Arena OB is on hand in the compound to produce unilateral coverage for ITV Sport

quite nice because he can tap on a touchscreen and zoom in – which you can’t do on a traditional EVS LSM network. It’s very complicated to do it. We’re using the traditional network for TMO, which gives access to every single angle that’s out there. And then the Xeebra can take feeds from that and zoom in, depending on the incident in the match.

“As you know the TMO now can review in-play infringements,” said Burns. “When there’s a pause in play he can bring an incident to the attention of the referee.

“He can now use the Xeebra to look at stuff, like a scratch-pad. He can say, ‘Ref, at your next break, I just want to show you this foul-play or forward pass. You need to pull that back’. And he doesn’t have to go near the TV director to say, ‘I want to look at something’.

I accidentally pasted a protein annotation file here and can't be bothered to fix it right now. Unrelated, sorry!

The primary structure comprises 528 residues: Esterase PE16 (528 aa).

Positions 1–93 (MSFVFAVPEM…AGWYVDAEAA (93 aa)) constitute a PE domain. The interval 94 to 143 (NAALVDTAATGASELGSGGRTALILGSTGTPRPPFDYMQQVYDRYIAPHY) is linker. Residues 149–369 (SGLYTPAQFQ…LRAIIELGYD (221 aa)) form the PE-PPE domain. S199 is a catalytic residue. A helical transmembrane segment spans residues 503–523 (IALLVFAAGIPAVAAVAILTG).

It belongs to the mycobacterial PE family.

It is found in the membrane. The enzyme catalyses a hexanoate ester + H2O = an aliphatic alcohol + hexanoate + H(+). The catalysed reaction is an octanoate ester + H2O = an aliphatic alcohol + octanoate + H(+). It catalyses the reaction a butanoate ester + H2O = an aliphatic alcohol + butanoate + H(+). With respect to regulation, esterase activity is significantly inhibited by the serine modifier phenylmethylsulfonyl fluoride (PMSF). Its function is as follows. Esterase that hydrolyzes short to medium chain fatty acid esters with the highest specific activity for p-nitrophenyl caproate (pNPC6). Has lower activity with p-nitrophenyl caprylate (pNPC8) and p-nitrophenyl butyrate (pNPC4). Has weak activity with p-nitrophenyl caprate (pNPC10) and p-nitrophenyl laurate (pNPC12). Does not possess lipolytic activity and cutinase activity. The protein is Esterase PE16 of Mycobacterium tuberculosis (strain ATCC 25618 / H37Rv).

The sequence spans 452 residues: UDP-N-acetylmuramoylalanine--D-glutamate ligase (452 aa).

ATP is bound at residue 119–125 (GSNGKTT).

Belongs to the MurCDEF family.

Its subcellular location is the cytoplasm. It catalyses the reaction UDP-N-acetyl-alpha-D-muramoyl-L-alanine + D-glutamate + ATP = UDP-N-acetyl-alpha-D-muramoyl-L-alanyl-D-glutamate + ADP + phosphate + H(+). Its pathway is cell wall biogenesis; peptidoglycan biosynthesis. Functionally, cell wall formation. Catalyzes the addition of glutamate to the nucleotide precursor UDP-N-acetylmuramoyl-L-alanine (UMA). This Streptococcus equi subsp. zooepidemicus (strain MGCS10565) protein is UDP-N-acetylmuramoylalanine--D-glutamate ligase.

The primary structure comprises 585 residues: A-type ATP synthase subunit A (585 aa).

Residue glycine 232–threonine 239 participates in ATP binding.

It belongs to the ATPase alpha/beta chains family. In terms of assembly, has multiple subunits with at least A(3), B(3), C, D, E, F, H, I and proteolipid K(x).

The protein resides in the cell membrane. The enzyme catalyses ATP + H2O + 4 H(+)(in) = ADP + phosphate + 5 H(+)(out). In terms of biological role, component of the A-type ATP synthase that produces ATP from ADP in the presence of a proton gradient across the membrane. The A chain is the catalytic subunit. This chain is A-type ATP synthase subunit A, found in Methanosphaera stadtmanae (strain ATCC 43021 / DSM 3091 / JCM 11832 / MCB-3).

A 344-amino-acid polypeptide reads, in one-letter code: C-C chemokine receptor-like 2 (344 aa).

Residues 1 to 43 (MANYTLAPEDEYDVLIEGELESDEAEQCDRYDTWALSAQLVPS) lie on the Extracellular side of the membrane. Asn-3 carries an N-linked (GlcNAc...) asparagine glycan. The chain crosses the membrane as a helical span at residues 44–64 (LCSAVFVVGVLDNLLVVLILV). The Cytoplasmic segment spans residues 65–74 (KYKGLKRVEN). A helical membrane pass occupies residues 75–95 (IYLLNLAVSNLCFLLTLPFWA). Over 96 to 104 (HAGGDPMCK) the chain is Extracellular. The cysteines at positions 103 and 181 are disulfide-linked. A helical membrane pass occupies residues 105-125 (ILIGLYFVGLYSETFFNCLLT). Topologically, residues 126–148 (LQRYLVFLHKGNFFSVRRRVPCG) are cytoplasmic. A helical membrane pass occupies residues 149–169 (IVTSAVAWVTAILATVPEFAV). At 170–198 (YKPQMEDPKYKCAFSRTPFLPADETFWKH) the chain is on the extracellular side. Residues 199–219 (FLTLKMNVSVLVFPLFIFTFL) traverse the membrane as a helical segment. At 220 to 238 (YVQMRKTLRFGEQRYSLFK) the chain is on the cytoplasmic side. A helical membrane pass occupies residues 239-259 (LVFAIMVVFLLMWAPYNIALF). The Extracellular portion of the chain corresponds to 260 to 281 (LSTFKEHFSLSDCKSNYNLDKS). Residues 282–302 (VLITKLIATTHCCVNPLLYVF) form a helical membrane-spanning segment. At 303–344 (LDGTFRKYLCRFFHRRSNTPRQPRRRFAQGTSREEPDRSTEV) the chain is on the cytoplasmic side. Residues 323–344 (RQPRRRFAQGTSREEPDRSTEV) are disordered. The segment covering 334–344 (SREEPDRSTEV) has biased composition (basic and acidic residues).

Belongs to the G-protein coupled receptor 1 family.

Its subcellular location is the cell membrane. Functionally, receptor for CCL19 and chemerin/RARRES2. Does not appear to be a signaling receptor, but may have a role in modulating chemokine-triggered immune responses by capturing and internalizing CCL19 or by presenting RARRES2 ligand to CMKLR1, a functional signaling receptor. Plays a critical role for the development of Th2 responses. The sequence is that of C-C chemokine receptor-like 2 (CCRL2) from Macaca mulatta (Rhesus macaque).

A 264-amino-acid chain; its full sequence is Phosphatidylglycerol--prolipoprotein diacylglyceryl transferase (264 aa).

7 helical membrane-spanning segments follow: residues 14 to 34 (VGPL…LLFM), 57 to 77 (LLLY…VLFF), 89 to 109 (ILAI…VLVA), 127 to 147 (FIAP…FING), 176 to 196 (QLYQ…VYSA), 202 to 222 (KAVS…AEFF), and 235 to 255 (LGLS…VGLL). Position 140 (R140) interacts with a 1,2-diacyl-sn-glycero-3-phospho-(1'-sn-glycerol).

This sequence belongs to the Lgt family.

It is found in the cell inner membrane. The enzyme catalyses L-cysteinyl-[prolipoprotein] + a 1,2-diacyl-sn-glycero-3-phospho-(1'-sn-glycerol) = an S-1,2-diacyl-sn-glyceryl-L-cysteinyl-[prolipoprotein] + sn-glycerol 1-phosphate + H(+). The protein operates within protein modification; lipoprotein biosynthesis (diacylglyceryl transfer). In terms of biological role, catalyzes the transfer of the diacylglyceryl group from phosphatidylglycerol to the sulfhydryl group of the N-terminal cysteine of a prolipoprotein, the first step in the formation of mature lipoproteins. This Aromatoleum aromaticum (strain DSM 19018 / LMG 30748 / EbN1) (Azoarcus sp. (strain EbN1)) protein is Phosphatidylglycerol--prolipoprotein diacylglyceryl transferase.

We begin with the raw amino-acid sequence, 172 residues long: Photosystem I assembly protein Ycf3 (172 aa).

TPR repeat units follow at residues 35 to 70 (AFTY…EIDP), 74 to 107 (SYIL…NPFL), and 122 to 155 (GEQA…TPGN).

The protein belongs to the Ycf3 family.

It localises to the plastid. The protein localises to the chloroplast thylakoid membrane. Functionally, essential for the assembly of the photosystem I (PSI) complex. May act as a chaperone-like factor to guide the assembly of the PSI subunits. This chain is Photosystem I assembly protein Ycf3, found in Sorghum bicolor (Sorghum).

“Hawkeye is used here for the HIA [Head Injury Assessment], but the TMO is still done by broadcast equipment. We think it’s faster. We did some trials in 2016 where we used Hawkeye, and then we went back to traditional quick, hard broadcast gear with loads of guys who know how to do rugby – and we were able to reduce the TMO decision-making time considerably. It’s in the truck, in the cell, controlled by the broadcaster,” he said.